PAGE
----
Allocating water from agriculture to growing cities: the Hyderabad case (South-India) and its implications for urban water transfers research and policy
thesisposted on 23.02.2011, 11:10 by Mattia S. Celio
Demographic trends depict a vibrant increase of the world population, particularly in Africa and Asia, and the share of people living in urban agglomerations is steeply growing when compared to rural areas. Increasing urban population and urban water demand often implies competition with other uses and users, notably the agricultural sector that accounts for the largest share of water diversions over the world. This thesis undertakes a critical analysis of the case of Hyderabad in the South-Indian state of Andhra Pradesh, one of India's fastest growing cities, to shed light on the process of administrative water allocation to cities from irrigated agriculture, an underdeveloped area of research. It does this by examining -1) the implications of Indian water institutional set-up on intersectoral water allocation; -2) Hyderabad water supply decision-making process, with focus on the role that politics have played; and -3) the impact of the urban water transfer on agriculture in general and on poor farmers more specifically, also reckoning on the contribution of groundwater in irrigated agriculture. The methodology adopted is based on the collection of primary and secondary data and encompasses-1 ) the analysis of water institutions in India and Andhra Pradesh; -2) an historical reconstruction of the main policy milestones of Hyderabad water supply and the study of intersectoral competition through a conflict analysis framework; -3) the calculation of surface water balances and groundwater withdrawals at one of Hyderabad water sources; and -4) the statistical analysis of primary data for determining the impact of shortages in canal water supply on poor farmers and their adaptive responses. A main research finding is that institutions vesting overarching powers over surface water on governments can expose urban water supply to harsh political opposition and chronic delays, in particular where farmers represent a large share of the electorate and transfers occur across regional boundaries. Then, this thesis demonstrates that intersectoral water transfers don't necessarily only bear negative effects on agriculture, notably if intersectoral water sharing rules are in place, and that groundwater may play a major role in compensating agriculture for urban water allocation. The research findings also show that poor farmers are those more likely to be negatively affected by water reallocations, not only because of reductions in canal water supply, but also because of social inequities in access to agricultural inputs in general and groundwater in particular.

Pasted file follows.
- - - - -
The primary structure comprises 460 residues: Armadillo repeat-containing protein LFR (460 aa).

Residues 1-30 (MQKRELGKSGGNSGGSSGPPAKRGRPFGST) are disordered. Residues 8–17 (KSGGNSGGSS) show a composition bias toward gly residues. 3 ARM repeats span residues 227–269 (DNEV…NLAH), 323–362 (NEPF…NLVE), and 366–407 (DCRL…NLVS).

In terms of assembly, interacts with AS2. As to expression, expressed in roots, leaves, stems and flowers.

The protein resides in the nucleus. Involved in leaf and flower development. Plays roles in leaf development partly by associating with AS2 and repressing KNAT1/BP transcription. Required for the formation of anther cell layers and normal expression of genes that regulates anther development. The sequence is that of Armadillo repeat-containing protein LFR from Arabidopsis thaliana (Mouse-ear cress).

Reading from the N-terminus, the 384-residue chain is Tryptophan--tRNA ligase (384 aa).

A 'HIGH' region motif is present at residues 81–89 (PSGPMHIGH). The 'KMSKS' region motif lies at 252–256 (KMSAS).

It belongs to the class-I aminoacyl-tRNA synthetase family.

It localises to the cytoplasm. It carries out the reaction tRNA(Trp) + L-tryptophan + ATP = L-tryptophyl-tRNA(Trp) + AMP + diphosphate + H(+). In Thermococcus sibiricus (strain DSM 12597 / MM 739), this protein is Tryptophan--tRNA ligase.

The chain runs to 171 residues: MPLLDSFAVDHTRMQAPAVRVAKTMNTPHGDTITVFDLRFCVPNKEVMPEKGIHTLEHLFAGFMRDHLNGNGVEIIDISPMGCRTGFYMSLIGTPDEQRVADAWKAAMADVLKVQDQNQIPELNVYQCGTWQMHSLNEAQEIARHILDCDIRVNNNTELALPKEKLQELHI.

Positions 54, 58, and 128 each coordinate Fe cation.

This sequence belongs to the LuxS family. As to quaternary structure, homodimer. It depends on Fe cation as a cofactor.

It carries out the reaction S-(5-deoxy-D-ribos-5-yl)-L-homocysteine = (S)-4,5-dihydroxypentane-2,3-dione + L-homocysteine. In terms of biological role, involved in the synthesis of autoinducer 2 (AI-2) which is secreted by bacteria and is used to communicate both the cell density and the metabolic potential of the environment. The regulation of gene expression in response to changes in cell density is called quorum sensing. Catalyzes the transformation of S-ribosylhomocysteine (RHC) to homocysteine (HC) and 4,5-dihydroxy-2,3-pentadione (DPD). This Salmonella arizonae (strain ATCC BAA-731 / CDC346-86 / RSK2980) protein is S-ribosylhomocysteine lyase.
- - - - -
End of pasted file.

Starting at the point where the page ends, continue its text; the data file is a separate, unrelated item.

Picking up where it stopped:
- Architecture, Building and Civil Engineering